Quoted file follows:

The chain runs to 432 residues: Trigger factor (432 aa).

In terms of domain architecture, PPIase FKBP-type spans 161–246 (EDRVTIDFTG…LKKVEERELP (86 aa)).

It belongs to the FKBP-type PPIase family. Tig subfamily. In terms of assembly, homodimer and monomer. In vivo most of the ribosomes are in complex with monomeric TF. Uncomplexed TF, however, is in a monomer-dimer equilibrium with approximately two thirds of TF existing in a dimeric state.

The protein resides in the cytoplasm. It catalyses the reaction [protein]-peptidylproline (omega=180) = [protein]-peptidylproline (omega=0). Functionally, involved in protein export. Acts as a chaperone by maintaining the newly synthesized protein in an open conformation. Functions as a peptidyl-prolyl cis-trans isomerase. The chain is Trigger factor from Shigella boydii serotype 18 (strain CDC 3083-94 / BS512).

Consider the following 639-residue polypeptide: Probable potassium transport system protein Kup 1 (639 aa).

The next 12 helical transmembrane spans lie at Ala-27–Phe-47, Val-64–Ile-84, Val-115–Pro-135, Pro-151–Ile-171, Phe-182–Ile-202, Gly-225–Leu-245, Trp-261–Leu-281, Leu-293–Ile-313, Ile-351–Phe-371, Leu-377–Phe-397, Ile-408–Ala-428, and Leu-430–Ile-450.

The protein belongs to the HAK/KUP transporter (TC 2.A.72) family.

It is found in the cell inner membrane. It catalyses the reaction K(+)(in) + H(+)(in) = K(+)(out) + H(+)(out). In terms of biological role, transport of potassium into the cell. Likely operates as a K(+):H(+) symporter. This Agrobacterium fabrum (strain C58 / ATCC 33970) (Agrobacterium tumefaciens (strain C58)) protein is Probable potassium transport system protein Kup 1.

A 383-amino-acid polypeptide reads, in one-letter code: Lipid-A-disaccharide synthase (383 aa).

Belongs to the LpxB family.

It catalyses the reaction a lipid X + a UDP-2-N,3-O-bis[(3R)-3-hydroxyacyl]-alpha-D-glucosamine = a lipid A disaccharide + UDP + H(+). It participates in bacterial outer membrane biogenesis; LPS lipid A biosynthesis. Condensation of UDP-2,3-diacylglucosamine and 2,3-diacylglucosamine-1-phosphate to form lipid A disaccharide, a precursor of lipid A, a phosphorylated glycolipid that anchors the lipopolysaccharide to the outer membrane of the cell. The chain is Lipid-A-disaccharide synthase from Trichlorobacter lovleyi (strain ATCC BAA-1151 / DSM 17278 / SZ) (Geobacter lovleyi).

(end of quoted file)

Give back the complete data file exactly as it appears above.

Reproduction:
The chain runs to 432 residues: Trigger factor (432 aa).

In terms of domain architecture, PPIase FKBP-type spans 161–246 (EDRVTIDFTG…LKKVEERELP (86 aa)).

It belongs to the FKBP-type PPIase family. Tig subfamily. In terms of assembly, homodimer and monomer. In vivo most of the ribosomes are in complex with monomeric TF. Uncomplexed TF, however, is in a monomer-dimer equilibrium with approximately two thirds of TF existing in a dimeric state.

The protein resides in the cytoplasm. It catalyses the reaction [protein]-peptidylproline (omega=180) = [protein]-peptidylproline (omega=0). Functionally, involved in protein export. Acts as a chaperone by maintaining the newly synthesized protein in an open conformation. Functions as a peptidyl-prolyl cis-trans isomerase. The chain is Trigger factor from Shigella boydii serotype 18 (strain CDC 3083-94 / BS512).

Consider the following 639-residue polypeptide: Probable potassium transport system protein Kup 1 (639 aa).

The next 12 helical transmembrane spans lie at Ala-27–Phe-47, Val-64–Ile-84, Val-115–Pro-135, Pro-151–Ile-171, Phe-182–Ile-202, Gly-225–Leu-245, Trp-261–Leu-281, Leu-293–Ile-313, Ile-351–Phe-371, Leu-377–Phe-397, Ile-408–Ala-428, and Leu-430–Ile-450.

The protein belongs to the HAK/KUP transporter (TC 2.A.72) family.

It is found in the cell inner membrane. It catalyses the reaction K(+)(in) + H(+)(in) = K(+)(out) + H(+)(out). In terms of biological role, transport of potassium into the cell. Likely operates as a K(+):H(+) symporter. This Agrobacterium fabrum (strain C58 / ATCC 33970) (Agrobacterium tumefaciens (strain C58)) protein is Probable potassium transport system protein Kup 1.

A 383-amino-acid polypeptide reads, in one-letter code: Lipid-A-disaccharide synthase (383 aa).

Belongs to the LpxB family.

It catalyses the reaction a lipid X + a UDP-2-N,3-O-bis[(3R)-3-hydroxyacyl]-alpha-D-glucosamine = a lipid A disaccharide + UDP + H(+). It participates in bacterial outer membrane biogenesis; LPS lipid A biosynthesis. Condensation of UDP-2,3-diacylglucosamine and 2,3-diacylglucosamine-1-phosphate to form lipid A disaccharide, a precursor of lipid A, a phosphorylated glycolipid that anchors the lipopolysaccharide to the outer membrane of the cell. The chain is Lipid-A-disaccharide synthase from Trichlorobacter lovleyi (strain ATCC BAA-1151 / DSM 17278 / SZ) (Geobacter lovleyi).